This knowledge of continuity is not available in most existing calculating environments, so all mathematical operations in the language must be extended to support it, beyond the work you have to perform to do basic interval arithmetic in the first place.

Interval arithmetic is surprisingly powerful in many areas, and well worth further study!

By ‘probabalistic’, I wasn’t thinking ‘sampling’: I was thinking more of the switch from a binary truth-value (0 = False, 1 = True) to a continuous one, where truth is expressed as an interval. Thus the equality of two values is measured by the overlap of those intervals, although it sounds like in your programming language, the magnitude of this intersection isn’t relevant.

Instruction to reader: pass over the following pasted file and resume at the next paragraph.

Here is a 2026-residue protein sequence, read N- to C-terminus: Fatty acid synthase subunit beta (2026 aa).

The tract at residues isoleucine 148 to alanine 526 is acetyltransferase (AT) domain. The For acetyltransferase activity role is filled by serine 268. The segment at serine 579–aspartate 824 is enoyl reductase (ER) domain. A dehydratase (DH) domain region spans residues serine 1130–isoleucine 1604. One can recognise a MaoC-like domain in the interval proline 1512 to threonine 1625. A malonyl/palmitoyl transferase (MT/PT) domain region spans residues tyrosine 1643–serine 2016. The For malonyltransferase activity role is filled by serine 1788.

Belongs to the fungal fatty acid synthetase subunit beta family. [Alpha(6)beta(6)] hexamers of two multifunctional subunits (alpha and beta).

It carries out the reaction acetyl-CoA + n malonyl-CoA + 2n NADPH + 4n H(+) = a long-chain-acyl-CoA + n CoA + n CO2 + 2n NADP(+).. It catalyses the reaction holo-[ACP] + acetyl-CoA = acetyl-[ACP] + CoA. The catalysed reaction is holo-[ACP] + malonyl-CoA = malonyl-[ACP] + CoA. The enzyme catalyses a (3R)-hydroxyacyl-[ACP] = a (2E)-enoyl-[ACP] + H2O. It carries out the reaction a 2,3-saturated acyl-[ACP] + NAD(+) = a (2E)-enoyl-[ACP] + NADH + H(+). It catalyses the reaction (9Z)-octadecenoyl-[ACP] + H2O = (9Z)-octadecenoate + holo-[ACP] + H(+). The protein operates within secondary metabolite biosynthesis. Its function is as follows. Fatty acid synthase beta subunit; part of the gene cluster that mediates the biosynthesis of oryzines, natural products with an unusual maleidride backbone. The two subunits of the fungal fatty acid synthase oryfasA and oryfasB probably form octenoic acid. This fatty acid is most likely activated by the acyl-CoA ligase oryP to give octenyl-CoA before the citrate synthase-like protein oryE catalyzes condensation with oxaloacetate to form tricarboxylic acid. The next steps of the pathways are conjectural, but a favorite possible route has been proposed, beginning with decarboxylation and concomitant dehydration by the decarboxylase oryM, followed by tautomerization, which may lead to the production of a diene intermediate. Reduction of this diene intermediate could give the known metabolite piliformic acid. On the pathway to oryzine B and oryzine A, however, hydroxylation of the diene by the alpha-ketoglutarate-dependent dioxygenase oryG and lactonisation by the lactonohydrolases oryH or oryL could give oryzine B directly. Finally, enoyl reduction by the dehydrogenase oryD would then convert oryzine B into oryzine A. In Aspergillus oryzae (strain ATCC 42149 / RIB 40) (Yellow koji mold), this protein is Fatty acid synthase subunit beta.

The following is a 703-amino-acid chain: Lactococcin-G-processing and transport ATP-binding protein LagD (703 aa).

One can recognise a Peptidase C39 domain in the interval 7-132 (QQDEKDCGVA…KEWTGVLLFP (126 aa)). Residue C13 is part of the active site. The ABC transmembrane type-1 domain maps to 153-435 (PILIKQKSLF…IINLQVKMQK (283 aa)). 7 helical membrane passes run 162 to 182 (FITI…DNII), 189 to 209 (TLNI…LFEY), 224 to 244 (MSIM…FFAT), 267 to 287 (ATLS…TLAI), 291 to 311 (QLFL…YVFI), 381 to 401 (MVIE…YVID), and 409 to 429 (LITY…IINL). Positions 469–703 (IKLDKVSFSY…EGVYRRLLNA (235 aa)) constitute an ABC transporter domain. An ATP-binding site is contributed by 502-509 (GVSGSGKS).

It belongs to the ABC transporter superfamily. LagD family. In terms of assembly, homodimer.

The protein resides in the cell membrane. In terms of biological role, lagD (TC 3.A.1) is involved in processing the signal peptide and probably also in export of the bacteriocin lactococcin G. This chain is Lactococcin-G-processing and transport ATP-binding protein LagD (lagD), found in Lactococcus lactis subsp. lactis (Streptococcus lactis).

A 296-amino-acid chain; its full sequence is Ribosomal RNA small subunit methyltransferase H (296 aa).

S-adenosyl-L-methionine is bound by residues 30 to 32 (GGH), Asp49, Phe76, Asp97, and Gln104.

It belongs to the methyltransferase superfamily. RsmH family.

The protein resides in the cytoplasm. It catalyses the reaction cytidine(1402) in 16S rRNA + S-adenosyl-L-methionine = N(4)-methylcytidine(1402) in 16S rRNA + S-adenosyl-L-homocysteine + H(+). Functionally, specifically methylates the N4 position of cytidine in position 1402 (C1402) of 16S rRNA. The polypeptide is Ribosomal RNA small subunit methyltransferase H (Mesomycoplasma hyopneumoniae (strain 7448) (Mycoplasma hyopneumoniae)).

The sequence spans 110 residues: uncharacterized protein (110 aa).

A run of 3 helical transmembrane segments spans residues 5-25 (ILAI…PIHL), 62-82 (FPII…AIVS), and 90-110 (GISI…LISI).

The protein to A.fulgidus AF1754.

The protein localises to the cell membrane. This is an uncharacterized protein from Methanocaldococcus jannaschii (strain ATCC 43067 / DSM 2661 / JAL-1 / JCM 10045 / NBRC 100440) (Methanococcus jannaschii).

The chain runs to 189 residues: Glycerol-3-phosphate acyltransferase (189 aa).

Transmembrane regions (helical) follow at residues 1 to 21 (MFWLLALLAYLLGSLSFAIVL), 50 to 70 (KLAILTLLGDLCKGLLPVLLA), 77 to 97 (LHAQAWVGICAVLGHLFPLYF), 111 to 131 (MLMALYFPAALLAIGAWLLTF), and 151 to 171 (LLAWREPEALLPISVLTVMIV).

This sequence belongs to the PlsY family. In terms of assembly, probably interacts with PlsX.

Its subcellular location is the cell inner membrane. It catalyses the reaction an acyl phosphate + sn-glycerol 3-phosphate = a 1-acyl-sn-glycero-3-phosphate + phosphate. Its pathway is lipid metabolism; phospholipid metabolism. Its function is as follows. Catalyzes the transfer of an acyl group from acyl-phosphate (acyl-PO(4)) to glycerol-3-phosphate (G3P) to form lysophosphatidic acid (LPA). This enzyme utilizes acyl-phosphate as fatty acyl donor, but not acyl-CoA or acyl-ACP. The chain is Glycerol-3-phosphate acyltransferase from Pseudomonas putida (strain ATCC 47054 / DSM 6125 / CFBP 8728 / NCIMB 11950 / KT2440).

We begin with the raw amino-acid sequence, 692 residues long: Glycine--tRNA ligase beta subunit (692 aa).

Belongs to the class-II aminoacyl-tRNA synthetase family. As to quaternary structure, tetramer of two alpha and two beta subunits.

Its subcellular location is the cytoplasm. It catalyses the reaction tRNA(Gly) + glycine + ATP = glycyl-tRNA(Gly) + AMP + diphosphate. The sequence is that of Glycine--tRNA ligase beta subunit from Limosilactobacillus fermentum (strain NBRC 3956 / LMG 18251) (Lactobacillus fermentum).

This really is interesting stuff–the kind of computer science that actually appeals to an abstract-minded mathematician! Thanks so much for providing such a thoughtful overview here–I know I’m not the only the one who finds it fascinating.

Looking forward to learning more!

By the way, here’s Mathematica failing drastically in graphing the graph I mentioned above. It uses the Twitter account @wolframtap which evaluates a Mathematica expression and displays the result:

https://twitter.com/aeliasen/status/512798798641233921

Obviously, the equation ( y = (x^2 – 3x) / (x – 3.0001) ) should go to positive and negative infinity around x=3, so you can see even very expensive mathematical products fail badly in ways that the simplest interval arithmetic solution can’t fail.

Different focus: This is a great opportunity for students to evaluate second derivative over the intervals in question to verify that the technology is incorrect.

(Long-time listener, first-time caller here)